Ethnic Conflict, Support from Pak & Article 370: Why Resolving J&K Crisis Needs Multi-pronged Strategy

Security forces personnel stand guard next to concertina wire laid across a road during restrictions after the government scrapped special status for Kashmir, in Srinagar on August 9, 2019.

Security forces personnel stand guard next to concertina wire laid across a road during restrictions after the government scrapped special status for Kashmir, in Srinagar on August 9, 2019.

For resolving the Kashmir crisis, solutions focusing on jobs and economic development will not be adequate and a more comprehensive strategy will have to be crafted.


Lt Gen (Retd) DS Hooda

Over 70 days since the government scrapped Article 370, a two-part News18 series looks at the ramifications of the move and the way forward. Part 2 will look at some suggested measures to move towards conflict management

Today, there are two different narratives about Jammu and Kashmir. The first and more dominant narrative is that Article 370 was the root cause of all the problems in the state. It bred terrorism, encouraged secessionism, and was used by the local politicians to keep themselves in power with no concern about their people. Now that this article stands diluted, it will help the population bond completely with the Indian nation and bring peace and development to this troubled region.

The second narrative is that Article 370 was the bridge that linked the people of Jammu and Kashmir with India. Now that this bridge has been burned, Kashmiri Muslims of the Valley, who are at the forefront of insurgency, will get further alienated. This will lead to greater violence, a rise in secessionist tendencies, and impede any effort towards conflict resolution.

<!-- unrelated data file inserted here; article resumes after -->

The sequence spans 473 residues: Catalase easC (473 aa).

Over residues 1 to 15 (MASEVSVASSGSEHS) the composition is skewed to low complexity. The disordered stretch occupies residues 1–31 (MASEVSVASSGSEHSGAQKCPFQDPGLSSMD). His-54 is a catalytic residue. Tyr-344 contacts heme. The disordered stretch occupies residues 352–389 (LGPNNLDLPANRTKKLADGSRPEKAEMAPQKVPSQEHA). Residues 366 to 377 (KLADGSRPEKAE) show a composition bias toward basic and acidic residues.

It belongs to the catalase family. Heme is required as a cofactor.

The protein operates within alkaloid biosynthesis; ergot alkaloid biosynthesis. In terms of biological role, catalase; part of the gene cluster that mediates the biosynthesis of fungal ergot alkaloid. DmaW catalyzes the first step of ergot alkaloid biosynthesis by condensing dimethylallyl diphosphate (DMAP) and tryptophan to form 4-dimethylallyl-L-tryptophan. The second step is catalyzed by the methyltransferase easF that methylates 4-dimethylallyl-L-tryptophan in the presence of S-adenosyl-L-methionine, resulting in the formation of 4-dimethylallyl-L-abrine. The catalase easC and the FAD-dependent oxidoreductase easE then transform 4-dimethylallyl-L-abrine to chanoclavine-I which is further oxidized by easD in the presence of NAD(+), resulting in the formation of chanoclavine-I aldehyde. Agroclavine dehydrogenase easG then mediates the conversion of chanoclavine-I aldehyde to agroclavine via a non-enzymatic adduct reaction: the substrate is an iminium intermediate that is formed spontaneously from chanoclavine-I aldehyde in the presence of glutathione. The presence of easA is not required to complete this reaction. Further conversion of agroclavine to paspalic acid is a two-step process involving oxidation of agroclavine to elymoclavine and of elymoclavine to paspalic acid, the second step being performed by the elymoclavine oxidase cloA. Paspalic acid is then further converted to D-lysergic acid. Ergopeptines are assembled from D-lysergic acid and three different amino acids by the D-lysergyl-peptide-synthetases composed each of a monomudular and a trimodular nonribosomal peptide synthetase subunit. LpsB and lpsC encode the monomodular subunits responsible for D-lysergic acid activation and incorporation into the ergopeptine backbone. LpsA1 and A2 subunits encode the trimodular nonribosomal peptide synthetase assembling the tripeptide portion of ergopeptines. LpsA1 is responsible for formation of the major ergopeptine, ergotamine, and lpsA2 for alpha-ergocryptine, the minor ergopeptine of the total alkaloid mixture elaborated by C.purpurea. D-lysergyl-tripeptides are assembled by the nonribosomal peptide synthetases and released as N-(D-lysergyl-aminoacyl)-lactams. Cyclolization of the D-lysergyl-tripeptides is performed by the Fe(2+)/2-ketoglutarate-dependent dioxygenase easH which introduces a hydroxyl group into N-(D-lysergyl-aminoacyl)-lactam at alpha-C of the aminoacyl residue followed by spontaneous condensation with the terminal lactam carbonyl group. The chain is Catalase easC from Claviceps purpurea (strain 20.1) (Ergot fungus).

One complication in finding solutions to intractable conflicts is to identify the nature of the problem correctly. The cause of the Kashmir problem has been variously attributed to the existence of Article 370, political mismanagement in the state, and Pakistan's support to terrorism. While all these reasons are present in Kashmir, one area that is rarely discussed is the salience of ethnic identity as a significant reason for the ongoing conflict.

In their book Ethnic Conflict, Karl Cordell and Stefan Wolff define ethnic conflict as one "in which the goals of at least one party are defined in (exclusively) ethnic terms, and the primary fault line of confrontation is one of ethnic distinctions”. Considering the fact that the violence is today mostly carried out by Muslims of the Kashmir Valley, the Kashmiri Pandits have been driven out from the Valley, and 'threat to Kashmiri identity' is a recurrent theme, it is clear that ethnicity plays a key role.

In attempting to find solutions, it is useful to do a wide-ranging analysis of the reasons for rebellion by ethnic minorities. Local conditions will influence the actions of any group, but some common themes run through ethnic conflicts around the world, and in identifying these, we could find some answers to the problem in Jammu and Kashmir.

Looking back into history, it is apparent that nation-building in countries that became independent after World War 2 was one reason for the rise of many ethnic conflicts around the world. As the central state authority in the newly formed countries moved to consolidate its control over territories and resources, it clashed with minorities that had historically enjoyed a more autonomous status. In India, we saw this happening in the Northeast, starting with the Nagas, almost immediately after Independence. The roots of the Kashmir conflict also lie in the demand for greater autonomy on the basis of the Instrument of Accession.